The chart looks quite significant when presented this way, but if I plotted the net migration to Australia in cumulative terms you'd just see a trend showing a massive half-decade surge of about 120,000 immigrants flocking to Australia that eventually ran out of steam.
Oz migration to NZ slows in September
The seasonally adjusted monthly net migration figure of 6,300 in September 2016 was also a record, beating the previous high of 6,200 set in November 2015.
Economic growth to ease, then return
When all's said and done, Australia's economy grew by 3.3 per cent over the financial year to June 2016, is expected by the Reserve Bank to grow by another 2.5 per cent to 3.5 per cent over FY2017, and is forecast to grow by an even stronger 3 to 4 per cent across FY2018.
There's no recession in sight. Of course, the economic turd could always hit the recessionary fan, but we're not even close to a recession at the moment - household wealth is at record highs, new car sales are at unprecedented highs, export volumes are about to take a leg up, and so on.
The slight lull in growth over the next year is to be expected. After four wretched years of decline, the collapse in resources construction is finally lurching towards its nadir, probably within the next twelve months, at which point we'll find that the rest of the economy is in relatively good shape, at least in the non-mining regions.
Now it is true that the construction workers that were rolled from resources projects into residential apartment projects will eventually need to be retrenched again.
The residential construction sector is presently operating at close to its full capacity - putting upwards pressure on trades and materials costs - but in all likelihood by 2019 there will be fewer persons working in the residential construction industry than there are today.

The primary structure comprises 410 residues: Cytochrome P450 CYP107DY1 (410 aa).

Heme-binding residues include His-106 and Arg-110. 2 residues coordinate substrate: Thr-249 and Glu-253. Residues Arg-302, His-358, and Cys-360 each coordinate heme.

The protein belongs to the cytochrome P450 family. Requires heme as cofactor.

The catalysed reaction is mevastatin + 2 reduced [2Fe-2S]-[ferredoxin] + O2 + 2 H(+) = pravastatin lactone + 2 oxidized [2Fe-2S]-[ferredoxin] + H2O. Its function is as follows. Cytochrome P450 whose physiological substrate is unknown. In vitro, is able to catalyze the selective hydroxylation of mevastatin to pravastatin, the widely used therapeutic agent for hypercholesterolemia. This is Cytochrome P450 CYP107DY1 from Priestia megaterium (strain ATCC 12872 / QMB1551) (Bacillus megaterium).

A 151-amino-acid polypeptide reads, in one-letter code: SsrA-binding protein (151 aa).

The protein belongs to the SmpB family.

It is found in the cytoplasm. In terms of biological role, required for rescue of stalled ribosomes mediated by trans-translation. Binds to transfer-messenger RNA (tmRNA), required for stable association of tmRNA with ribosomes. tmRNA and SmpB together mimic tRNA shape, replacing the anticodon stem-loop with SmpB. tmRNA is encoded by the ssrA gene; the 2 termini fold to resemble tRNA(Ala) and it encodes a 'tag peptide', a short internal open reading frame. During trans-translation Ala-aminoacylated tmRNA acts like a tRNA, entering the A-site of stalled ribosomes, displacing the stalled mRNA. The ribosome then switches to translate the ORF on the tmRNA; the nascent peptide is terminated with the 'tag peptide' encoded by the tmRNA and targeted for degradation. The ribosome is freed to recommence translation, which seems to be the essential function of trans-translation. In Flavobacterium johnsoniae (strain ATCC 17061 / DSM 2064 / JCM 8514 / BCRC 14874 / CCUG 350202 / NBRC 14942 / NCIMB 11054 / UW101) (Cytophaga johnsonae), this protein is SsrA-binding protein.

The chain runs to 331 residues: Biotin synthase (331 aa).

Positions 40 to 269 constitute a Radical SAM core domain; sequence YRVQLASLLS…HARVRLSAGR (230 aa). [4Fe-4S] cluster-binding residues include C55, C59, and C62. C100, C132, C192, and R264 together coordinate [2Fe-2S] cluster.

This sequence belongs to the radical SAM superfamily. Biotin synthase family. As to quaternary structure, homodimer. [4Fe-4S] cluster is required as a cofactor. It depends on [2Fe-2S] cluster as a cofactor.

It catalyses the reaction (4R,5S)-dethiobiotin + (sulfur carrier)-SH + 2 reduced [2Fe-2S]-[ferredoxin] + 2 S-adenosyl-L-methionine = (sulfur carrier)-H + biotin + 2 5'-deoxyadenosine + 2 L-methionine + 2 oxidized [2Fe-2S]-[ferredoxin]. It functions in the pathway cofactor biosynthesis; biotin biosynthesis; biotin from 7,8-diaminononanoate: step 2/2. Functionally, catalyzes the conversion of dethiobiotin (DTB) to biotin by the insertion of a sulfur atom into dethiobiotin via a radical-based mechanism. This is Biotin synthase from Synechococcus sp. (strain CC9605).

The housing construction boom is going like the clappers at the moment, but that can't go on forever.
There's nothing too surprising about that, we've literally know about this for years. And fortunately, contrary to appearances, government heads are not quite as stupid as it often seems.
Infrastructure projects - fiscal echo-boom
Australia has very low public debt and a AAA rating, and as such behind the scenes Turnbull's Coalition government is quietly beginning to borrow like fury at near-record low yields (while the more widely reported budget deficit steadily improves).
As such, a range of infrastructure projects will be rolled out around the country in due course, the prevailing challenges in turn offering new opportunities, as they so often do.
We do know from the recent Infrastructure Audit paper that the expenditure will inevitably be targeted at capital cities where the longer term benefits are more assured (the news for downtrodden resources regions is admittedly far less positive):
"Within the capital cities, the location of new development and population growth will be critical.
While the cost of providing new infrastructure in ‘greenfield areas’ is substantial, the cost of retrofitting or augmenting some infrastructure (for example transport links in tunnels) in established areas can also be high.
Will the expenditure will be efficiently allocated and targeted? Of course not! It never is! But it will add to domestic demand, keep employment and the economy growing, working together with the associated multiplier effect.
However, New Zealand has recently tightened its skilled migration policies, and the NZ Treasury noted in its Budget that it expects to wind annual immigration all the way back down from 70,000 to just 12,000 per annum over the next few years. Indirectly, then, perhaps a small boon for Australia.
There is zero chance of Australia proposing such a policy under the incumbent leadership, and it's even highly doubtful that New Zealand will deliver such a result.
As for the 'recession' we've been hearing so much about for all these years, well, I'm still not holding my breath (yes, it's probably quite a lot different outside Sydney and Melbourne).